- Found locations and ordering online easy, liked looking at the food.
Male, late 30’s, tech job, single
Eats out 2x per month, usually delivery. Looks for what’s close and available through the delivery app.
- Wants more feedback when hovering, selecting items.
- Expects a radial when there’s limited options, cannot tell when some custom items are limited or not.
- Likes dietary icons, but wants more nutritional information.
Female, 60’s, office job, grandmother
Eats out 2x per week, usually pick up. Prefers ordering over the phone vs online.
- Likes all the images of food, says it helps her choose especially when she isn’t initially familiar with some of the options.
- She cannot tell if there’s a limit on certain toppings.
- Doesn’t always find her way, cannot understand some of the icons.
Usability Test Takeaways
Menu page looks too similar to food order page.
Redesign and simplify page, remove lengthy custom options information.
Users want detailed nutritional and allergy information.
Add a link for dietary information on menu and online order pages.
Every User Tested paused at Online Order page when having to choose a location.
Remove page and go straight to online order page, move location selection to check out.
Can't tell how many items are limited on Custom Bowls.
Place radials/check boxes where appropriate, make wording clear if toppings are unlimited/limited.
Iteration after Testing
Main Website Menu
I simplified the menu on the main website so that it only lists food names, short descriptions and the price with some photos.
My initial idea was a ‘how to build custom burrito/bowl’ onboarding like some other custom food places, but users found this screen too clickable and confusing so I made it more like a restaurant menu instead.
I also added a link for more nutritional and allergy information.
The previous iteration of the online order page had you select the location before being able to look at the order portal, but I removed it after user testing. Now you must select the location when you check out. This improved the flow a lot.
I made the checkout page full screen to give more space to each section and since I added the location selection. During the test every user chose ‘soonest possible’ as an option so I made it pre-selected instead of an additional click.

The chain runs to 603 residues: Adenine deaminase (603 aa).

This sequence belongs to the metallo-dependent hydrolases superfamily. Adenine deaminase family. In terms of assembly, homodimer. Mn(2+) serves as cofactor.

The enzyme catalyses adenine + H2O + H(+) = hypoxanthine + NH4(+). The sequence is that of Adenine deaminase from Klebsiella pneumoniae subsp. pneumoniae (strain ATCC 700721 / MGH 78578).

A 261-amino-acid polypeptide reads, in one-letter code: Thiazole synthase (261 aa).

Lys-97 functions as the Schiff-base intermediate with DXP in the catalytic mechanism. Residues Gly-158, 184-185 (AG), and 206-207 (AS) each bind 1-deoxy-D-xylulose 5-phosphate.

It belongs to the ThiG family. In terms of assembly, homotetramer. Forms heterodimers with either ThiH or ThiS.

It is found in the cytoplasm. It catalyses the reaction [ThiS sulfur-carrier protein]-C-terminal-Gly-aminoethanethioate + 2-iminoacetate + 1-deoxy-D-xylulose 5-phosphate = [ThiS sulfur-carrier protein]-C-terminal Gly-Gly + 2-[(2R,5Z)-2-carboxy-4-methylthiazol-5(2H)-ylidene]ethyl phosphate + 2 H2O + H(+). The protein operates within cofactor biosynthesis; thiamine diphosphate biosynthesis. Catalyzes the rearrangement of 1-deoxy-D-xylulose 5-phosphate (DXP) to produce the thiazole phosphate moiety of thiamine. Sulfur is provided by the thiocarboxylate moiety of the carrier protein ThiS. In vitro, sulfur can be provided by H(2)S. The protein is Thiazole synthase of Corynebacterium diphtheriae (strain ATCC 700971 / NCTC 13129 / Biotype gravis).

Final Before and After Screens
Original and Redesigned Home Page
Original and Redesigned Locations Page
Original and Redesigned Online Order Page
Original and Redesigned Custom Bowl Page
The inspiration for the color palette comes from the menu. I wanted the colors to be bright and fresh and also make you hungry.
The red ‘tuna’ color is used for the logo as well as all the buttons leading to order online and checkout.
The secondary colors are used for footer illustrations and secondary checkout buttons.
Most large areas of the site are in the neutral palate of warm white and dark seaweed green. It serves as a canvas for the bright food photography to pop.
Logo and Icons
The original logo was busy, with two illustrative elements that had different scale and multiple colors. I wanted to make something simpler and find more ways to use it in the website to reinforce branding.
The logo character is also featured when you submit the order after checkout, here is a quick animation I made in figma.
The overall feedback from user testing was positive, the biggest response for me came from when people saw the food and were excited to make their meals.
The issues identified early on were addressed and further testing and iteration really helped me understand what users pain points were other than what was obvious to me.
What I would do next
Users were interested in where the food comes from, nutrition, health benefits, allergy information. Initially I wanted to add an ‘About Us’ page to talk about the company because they are a local small business, but I think users really want more information about Poke. We’re in the Midwest, we need some help!